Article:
07 Aug 2012

A few years ago, I was working on a project where our client asked for code review by experts from another company. The idea behind this was to assess that we were doing a good job, fair enough. Since they didn’t have any in-house experts on the matter, the only choice left was to hire experts on the topic to review our work.

I don’t remember all the details of this code review, but I have two remarks that distinctly remember because they shocked me.

No Need to Have a Static Private Object to Lock On, Just Lock the Type

Now when I was told that, I was hit very hard because I was certain that the language specifications specifically mentioned that as a bad practice. Turns out that I remembered well: http://msdn.microsoft.com/en-us/library/c5kehkcz.

The good thing is that this one, I managed to avoid having to change it in the code. I don’t remember very well the why, but it was a small victory.

Don’t Use the “+” Operator on String, Use String.Concat

This one was also a good one. When I was told that I lost all hopes that these experts would be useful, as this comment revealed their ignorance of the C# compiler behavior. Not that I think everyone should know that, but I don’t consider myself as a C# guru, but I believe that any enthusiast that played with reflector a little bit should have noticed that.

Not only the “+” operator is replaced by String.Concat call if the content of both operand is not known at compile time, but if both are known at compile time then it is simply replaced by one single String! So, applying this guideline did reduce performances… Not to a noticeable way, I agree, but having to go in your code and replace good stuff with something not as good is not a pleasant experience.

The “fun” part is that actually we also had the String.Concat comment for the “+=” operator. So, one of my colleague  went through the code and replaced all the

s1 += s2;


String.Concat(s1, s2);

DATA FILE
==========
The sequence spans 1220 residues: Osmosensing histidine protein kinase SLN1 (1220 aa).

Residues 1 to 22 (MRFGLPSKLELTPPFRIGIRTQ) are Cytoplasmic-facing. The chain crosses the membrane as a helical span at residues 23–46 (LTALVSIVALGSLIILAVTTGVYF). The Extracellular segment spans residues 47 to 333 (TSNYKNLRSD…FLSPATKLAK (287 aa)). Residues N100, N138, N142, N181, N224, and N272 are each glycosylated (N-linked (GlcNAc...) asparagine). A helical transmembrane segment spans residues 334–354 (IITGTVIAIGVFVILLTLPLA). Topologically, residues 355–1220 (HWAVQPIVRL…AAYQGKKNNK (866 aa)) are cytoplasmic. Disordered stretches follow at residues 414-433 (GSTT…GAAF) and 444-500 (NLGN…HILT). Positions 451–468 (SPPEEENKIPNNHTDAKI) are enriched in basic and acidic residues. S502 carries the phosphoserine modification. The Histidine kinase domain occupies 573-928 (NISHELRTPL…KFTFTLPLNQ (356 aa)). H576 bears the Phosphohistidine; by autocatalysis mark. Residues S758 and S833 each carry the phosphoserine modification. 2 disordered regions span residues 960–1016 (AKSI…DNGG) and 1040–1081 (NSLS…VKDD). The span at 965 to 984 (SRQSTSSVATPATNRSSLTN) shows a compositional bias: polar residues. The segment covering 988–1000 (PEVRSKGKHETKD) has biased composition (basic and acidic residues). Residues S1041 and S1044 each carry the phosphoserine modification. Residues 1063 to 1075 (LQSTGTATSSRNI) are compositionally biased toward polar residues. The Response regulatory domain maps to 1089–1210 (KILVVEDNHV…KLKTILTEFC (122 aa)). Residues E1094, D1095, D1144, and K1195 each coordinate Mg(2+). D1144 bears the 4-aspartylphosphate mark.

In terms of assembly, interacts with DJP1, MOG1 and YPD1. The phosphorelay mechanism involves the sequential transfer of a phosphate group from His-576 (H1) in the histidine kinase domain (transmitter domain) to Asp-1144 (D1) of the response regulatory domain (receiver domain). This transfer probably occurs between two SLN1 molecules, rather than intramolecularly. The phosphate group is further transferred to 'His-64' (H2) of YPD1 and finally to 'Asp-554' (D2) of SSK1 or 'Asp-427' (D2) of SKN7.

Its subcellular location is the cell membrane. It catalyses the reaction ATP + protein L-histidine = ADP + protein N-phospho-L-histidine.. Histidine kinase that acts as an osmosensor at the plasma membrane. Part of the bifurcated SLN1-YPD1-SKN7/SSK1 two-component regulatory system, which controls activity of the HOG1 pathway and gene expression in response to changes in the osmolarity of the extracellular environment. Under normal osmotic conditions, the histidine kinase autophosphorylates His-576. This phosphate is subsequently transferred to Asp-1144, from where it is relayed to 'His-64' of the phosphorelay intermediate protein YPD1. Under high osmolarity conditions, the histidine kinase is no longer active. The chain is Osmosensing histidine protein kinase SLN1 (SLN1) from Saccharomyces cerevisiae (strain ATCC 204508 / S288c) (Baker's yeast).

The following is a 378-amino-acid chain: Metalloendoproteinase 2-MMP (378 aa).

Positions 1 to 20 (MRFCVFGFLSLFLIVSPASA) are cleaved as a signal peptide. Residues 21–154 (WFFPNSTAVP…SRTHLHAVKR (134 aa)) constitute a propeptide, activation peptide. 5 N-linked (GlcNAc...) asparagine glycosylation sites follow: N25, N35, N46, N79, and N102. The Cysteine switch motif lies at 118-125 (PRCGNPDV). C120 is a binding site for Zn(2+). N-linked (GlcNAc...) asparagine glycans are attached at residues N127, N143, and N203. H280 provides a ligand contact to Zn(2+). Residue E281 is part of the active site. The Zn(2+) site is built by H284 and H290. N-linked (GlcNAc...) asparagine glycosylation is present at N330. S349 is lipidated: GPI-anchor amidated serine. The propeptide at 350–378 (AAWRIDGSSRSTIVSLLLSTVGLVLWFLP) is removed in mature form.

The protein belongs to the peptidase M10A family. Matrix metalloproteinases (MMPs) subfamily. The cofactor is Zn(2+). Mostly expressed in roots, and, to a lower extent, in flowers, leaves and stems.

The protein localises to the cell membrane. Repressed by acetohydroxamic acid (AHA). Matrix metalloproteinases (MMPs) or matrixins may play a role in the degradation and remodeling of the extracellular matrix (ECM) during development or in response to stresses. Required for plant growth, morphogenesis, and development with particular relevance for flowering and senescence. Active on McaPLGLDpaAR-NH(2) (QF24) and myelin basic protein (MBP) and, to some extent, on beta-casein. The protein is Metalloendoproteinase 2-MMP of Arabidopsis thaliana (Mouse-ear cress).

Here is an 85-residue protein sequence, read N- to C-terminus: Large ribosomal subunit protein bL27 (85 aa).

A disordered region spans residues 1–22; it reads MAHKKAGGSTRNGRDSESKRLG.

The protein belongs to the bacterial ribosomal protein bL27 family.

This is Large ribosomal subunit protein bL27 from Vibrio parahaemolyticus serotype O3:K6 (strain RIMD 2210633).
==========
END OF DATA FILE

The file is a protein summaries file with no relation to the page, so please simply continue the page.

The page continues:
which is wrong since the return value is ignored, so original string is not modified. Not only this was a pointless change, but bugs were introduced when doing that mindless task.


I don’t know if there is anything to be concluded from this experience. In my case, the advices provided were mostly useless if not harmful. My personal conclusion is that real experts are a rare breed, and it’s not because someone labeled as an expert and expensive that he is. Even if he comes from a big corporation…

Now there is also a conflict of interest here. When an expert is dispatched on this kind of mission, it would be very difficult to justify his price if he didn’t have anything to comment on. So whatever you have done, the expert will have comments and if quality is good chances are that these comments will be useless. Next time, I’ll put some ducks here and there. Needless to say, if the customer is clueless about the technology, he will take the side of the expert. Which is perfectly understandable, because for that particular manager, not following the expert’s advice can only result in a lot of pain if something happens, even if completely unrelated to the expert’s comments. Another example of C.Y.A.

My third conclusion what that I probably was expecting too much from these experts. To me, the word “expert” means people like those on the top reputation page of StackOverflow.

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